I'm fascinated by the upsurge in gluten-free and vegan books. Baking seems to be the new angle for both types, made possible I suppose by the wider availability of alternative grains. I think it's good for the industry to see so much growth in this area, though I wouldn't say I've seen a real stand-out in gluten-free yet; one that crosses over definitively to the mainstream.
Thursday October 27, 2011 10:10 Susie Chang
10:11
Susie Chang: 
This season I'm also seeing a lot of "home cooking" by famous chefs like Jean-georges Vongerichten, Heston Blumenthal. Often I find the definition of "home cooking" here is not quite the same as the way I define it.
Thursday October 27, 2011 10:11 Susie Chang
10:12
Susie Chang: 
But I was surprised to see that Ferran Adrià's "The Family Meal" could be used in any normal kitchen.
Thursday October 27, 2011 10:12 Susie Chang
10:12
Kim ODonnel: 
Any particular cuisine that's finally getting its due? Or author?
Thursday October 27, 2011 10:12 Kim ODonnel
10:12
[Comment From Jeanne in Seattle Jeanne in Seattle : ] 
I am fascinated by the concept of Adria's book. I can't wait to get it.
Thursday October 27, 2011 10:12 Jeanne in Seattle
10:13
Susie Chang: 
Well, let's see....I was very happy to see Melissa Clark come out with a book of her new at-home, weekday recipes. For years she's been doing co-authoring gigs, and then last year she had a first collection of her columns. But this one is her most original and usable book, I think.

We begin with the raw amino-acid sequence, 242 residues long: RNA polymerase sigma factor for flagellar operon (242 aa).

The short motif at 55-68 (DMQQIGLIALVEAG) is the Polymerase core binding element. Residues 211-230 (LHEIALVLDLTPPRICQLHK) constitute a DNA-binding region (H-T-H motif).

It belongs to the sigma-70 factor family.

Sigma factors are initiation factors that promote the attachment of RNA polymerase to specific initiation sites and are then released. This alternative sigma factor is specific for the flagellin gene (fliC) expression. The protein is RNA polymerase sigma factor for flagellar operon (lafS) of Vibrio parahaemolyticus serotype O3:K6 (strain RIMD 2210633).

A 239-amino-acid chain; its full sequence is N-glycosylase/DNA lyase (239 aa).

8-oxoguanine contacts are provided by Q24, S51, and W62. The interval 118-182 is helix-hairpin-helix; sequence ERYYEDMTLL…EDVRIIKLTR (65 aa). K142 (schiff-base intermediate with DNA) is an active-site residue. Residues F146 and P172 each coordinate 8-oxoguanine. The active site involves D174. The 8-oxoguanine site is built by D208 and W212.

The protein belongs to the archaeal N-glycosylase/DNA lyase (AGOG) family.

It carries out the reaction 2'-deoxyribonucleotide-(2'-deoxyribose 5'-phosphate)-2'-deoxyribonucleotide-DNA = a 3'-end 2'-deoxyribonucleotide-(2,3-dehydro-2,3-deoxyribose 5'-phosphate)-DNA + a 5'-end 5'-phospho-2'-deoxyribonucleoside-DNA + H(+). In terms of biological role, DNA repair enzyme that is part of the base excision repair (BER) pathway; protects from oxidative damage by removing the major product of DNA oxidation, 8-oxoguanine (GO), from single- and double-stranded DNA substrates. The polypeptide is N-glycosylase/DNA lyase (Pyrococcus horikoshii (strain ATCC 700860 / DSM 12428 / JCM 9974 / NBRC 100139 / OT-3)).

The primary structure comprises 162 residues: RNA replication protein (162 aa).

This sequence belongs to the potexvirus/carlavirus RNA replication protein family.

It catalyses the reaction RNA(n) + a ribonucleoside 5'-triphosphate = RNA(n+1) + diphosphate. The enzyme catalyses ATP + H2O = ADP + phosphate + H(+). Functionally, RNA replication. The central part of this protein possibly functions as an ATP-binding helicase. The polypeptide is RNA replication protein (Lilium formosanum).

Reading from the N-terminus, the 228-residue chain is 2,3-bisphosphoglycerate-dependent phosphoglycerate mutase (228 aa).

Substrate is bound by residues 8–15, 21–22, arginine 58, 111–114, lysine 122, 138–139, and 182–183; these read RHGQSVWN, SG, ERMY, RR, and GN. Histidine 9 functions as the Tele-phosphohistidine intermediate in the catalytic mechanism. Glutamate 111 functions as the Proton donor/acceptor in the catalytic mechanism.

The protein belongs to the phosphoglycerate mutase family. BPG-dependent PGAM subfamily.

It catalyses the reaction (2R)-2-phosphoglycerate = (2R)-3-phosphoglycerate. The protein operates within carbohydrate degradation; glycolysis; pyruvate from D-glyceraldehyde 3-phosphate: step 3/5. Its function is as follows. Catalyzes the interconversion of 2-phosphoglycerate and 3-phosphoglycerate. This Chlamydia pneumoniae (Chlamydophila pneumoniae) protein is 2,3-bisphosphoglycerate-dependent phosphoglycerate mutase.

Thursday October 27, 2011 10:13 Susie Chang
10:13
Kim ODonnel: 
The Family Meal as a concept is getting lots of attention -- there's the family meal as in restaurant staff eating together -- and Marissa Guggiana just came out w/ that -- and I believe Jody Eddy & Christine Carroll are coming out w/ a similar theme...
Thursday October 27, 2011 10:13 Kim ODonnel
10:14
[Comment From Lizka Lizka : ] 
Agreed on lots of chef/cookbooks doing "home cooking" that isn't really. It's made me wary of anything (show, book, etc.) that uses that terminology. Conversely, this is something that I do think we could all benefit from (help with simple, nutritious home-cooking).
Thursday October 27, 2011 10:14 Lizka
10:15
Susie Chang: 
I think "home cooking" has become a bit of a marketing tool. I think on the one hand it appeals to the voyeuristic instinct ("what do these people really cook at home?") and on the other it advertises that this is doable in your own home (not necessarily true)...